"If they return, women will have to leave the public space," Haidari tells AFP from the restaurant she runs in Kabul, one of the few places in the capital where men and women dine together.

Haidari launched the #MeTooAfghanistan movement which she and others hope will be a vanguard of Afghan women who can hold the line against Taliban power.

"We never want to go back. We never want to lose our freedom," says Mina Rezaee, the owner of another cafe in Kabul, where music banned under the Taliban plays in the background.

After six days of negotiations in Qatar, the US and Taliban have agreed a draft framework for a deal which could pave the way for the insurgents to hold peace talks with Kabul.

With the US desperate to withdraw from Afghanistan, and the Taliban in control of vast parts of the country, it is unclear what a post-conflict government would look like.

Any participation by the Taliban, however, frightens many women.

Before being toppled by the US invasion of 2001, the Taliban governed Afghanistan for nearly five years with a strict interpretation of Shariah law.

"We still remember how hard it was to be a woman under Taliban rule," says Naweeda Bayat, a 25-year-old from central Jaghori district.

"I was a kid, but I remember they burned our school right in front of our eyes."

The government in Kabul controls less than two-thirds of the country, according to a US estimate and in Taliban-controlled areas nothing has changed.

"They have either burned girls' schools or don't allow women to work," Bayat says. "This tells us how they might be if they come back."

'Shut out'

Afghan women have even more reason to worry if they are "shut out of the negotiation process, as they mostly have been," says Heather Barr, a senior women's rights researcher.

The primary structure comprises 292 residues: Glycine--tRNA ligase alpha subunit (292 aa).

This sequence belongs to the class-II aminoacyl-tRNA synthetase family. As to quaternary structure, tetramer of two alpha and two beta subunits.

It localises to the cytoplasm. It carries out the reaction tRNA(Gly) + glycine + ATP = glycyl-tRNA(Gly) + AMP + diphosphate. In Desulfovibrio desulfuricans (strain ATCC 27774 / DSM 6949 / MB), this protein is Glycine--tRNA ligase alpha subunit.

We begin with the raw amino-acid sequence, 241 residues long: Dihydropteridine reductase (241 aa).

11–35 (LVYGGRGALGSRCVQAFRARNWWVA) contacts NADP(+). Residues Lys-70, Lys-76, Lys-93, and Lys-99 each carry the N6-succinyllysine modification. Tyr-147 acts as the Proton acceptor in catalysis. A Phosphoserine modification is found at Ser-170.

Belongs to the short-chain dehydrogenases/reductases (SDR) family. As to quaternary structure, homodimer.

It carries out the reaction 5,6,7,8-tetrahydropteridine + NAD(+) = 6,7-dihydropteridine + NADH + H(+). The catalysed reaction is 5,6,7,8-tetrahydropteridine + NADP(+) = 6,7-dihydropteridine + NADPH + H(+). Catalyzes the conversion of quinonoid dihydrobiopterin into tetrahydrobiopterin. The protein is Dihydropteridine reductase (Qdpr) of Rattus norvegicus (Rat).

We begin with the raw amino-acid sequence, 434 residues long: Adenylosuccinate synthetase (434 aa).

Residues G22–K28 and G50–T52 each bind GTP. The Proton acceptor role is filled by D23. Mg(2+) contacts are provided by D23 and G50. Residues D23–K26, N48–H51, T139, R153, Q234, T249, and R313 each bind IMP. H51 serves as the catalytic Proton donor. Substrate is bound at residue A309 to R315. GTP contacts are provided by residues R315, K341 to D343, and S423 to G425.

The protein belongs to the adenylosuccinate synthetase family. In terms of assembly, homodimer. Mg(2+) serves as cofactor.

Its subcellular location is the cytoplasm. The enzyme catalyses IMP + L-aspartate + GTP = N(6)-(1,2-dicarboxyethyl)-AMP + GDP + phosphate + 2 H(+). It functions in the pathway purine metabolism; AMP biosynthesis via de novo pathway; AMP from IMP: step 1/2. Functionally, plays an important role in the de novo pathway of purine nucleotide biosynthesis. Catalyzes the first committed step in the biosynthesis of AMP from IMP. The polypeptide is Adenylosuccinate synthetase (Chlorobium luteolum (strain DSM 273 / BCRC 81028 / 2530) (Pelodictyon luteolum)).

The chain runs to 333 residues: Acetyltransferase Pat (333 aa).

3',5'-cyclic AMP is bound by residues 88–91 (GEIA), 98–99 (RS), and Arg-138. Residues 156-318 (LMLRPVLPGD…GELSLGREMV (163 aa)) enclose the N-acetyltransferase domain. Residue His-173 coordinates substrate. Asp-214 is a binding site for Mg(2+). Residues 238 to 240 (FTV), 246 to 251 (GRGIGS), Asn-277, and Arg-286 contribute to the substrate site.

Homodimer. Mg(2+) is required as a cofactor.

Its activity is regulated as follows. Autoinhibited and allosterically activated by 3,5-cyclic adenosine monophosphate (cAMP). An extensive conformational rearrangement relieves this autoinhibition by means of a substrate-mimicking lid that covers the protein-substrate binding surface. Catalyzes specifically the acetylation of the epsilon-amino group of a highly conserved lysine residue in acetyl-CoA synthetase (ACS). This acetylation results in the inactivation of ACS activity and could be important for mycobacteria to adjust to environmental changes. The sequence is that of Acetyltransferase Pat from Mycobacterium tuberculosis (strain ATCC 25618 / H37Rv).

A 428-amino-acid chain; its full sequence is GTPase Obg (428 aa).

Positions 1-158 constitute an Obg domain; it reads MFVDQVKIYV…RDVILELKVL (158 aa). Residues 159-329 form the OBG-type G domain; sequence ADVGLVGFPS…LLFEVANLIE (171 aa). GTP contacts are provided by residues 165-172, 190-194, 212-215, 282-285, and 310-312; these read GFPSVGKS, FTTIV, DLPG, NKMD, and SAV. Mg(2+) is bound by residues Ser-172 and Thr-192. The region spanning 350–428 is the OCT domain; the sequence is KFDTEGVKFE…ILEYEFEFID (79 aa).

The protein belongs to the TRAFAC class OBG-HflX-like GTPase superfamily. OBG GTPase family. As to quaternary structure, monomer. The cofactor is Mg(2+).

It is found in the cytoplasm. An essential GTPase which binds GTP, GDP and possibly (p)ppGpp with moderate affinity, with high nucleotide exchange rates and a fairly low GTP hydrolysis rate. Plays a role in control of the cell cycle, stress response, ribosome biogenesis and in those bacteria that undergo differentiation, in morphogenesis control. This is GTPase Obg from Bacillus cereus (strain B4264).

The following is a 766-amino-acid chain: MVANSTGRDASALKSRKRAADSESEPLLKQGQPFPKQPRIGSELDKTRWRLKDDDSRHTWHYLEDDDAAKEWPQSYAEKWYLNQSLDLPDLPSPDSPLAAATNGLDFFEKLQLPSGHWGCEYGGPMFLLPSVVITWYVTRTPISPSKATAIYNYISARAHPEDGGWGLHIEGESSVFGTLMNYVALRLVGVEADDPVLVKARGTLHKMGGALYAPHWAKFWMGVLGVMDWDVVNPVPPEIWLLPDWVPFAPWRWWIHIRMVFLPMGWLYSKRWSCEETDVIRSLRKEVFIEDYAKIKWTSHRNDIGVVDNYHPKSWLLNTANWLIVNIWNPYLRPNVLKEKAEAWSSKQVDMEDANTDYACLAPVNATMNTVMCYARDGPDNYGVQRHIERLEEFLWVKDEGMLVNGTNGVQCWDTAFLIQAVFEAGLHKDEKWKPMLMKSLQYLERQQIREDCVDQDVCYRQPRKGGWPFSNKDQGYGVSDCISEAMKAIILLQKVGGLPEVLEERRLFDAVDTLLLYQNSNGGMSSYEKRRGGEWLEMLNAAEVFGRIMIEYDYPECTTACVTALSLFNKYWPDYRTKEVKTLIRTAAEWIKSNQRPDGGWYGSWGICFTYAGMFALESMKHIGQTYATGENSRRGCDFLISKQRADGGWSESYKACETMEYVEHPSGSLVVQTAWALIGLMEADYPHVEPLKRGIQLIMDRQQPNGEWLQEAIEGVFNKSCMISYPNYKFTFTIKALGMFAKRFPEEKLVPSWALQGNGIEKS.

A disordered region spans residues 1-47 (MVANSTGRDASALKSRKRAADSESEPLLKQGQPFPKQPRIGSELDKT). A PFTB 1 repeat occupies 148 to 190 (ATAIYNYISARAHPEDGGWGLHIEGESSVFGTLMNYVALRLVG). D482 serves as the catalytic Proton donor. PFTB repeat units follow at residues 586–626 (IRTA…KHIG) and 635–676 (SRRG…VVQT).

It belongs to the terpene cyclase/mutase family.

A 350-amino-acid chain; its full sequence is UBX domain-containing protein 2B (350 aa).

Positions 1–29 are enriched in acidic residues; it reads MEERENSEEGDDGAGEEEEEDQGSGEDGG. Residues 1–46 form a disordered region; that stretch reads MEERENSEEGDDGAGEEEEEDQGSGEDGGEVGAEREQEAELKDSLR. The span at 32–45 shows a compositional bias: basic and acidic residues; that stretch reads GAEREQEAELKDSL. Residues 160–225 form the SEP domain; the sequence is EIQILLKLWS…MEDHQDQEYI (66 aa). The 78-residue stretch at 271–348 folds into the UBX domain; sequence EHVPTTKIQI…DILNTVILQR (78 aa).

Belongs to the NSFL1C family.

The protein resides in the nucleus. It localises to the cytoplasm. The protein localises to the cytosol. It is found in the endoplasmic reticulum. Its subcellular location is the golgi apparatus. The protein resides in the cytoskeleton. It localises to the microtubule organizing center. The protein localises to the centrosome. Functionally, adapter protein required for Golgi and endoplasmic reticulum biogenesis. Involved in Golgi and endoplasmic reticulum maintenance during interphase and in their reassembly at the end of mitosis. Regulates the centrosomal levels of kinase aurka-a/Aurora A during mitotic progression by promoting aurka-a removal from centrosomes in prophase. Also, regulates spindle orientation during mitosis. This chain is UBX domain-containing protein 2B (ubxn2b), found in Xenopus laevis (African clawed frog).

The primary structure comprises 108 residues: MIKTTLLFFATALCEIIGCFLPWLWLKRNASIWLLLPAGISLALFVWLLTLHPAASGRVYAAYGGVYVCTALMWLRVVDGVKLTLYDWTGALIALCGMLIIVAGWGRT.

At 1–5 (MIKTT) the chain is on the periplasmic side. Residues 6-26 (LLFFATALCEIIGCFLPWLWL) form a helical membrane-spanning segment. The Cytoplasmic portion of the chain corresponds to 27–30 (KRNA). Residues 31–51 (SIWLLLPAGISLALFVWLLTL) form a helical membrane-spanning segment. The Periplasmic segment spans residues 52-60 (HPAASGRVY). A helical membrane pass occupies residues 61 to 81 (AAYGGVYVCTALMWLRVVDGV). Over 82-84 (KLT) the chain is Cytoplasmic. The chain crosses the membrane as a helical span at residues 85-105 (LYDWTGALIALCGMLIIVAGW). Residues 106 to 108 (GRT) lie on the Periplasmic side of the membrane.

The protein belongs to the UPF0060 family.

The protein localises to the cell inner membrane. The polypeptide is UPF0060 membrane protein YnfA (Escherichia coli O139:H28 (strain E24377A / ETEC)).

"The Taliban's attitude toward women has moderated slightly since 2001, but it is still a million miles away from the equal rights women are granted under Afghanistan's constitution," she observes.

The position of women in Afghanistan has undeniably improved since 2001.

More than 2.5 million of the 8m schoolchildren are girls, according to the United Nations. More than a quarter of the seats in parliament are reserved for women and in 2016 they made up nearly a fifth of the workforce.

But despite the progress and millions spent by Western aid programmes since 2001 Afghanistan ranks last in the Georgetown Institute for Women, Peace and Security index which measures well-being and self-reliance.

The fears of educated women in the capital are shared by those in rural areas, where the literacy rate can be less than two percent and rights are often even more constrained by conservative tradition.

Hasina, a 32-year-old mother of one in the disputed southern province of Helmand, says she dreads going backwards. "We are worried and afraid for our lives," she says.

"If the Taliban come back and ban schools for my children, or don't allow me to go out without my husband, this is not acceptable for me," says Nazia Rezaee, a 35-year-old in the central city of Ghazni.

Afghan women 'have changed'

Several feminist activists told AFP they believe the country has changed and Afghan women will not allow their rights to be taken away without a fight.

"Afghan women are stronger, more informed, more educated than ever, and no one, including men, will agree to return to what Afghanistan was in 1998," says Fawzia Koofi,who heads the parliamentary Committee on Women and Human Rights.

Activist Attia Mehraban feels the same. "I dream of peace, like millions of other Afghans, but I dream more vividly of my freedom and rights as a 21st Century human being," she told AFP.

"The price of peace cannot be limitless."

Her message to the Taliban, she said, is "Afghan women have changed... If you think you can come back with the same ideology ... you are wrong, you will be facing a formidable force of well-educated Afghan women who are conscious of their rights and who will not give in to oppression."

Hosai Andar, a businesswoman in her 40s, said she could "not imagine the world would abandon us once again".

"I am an optimist," she told AFP. "They will stay with us."



Muslim Women in Ireland Urge Non-Muslims to ‘Look Beyond the Veil’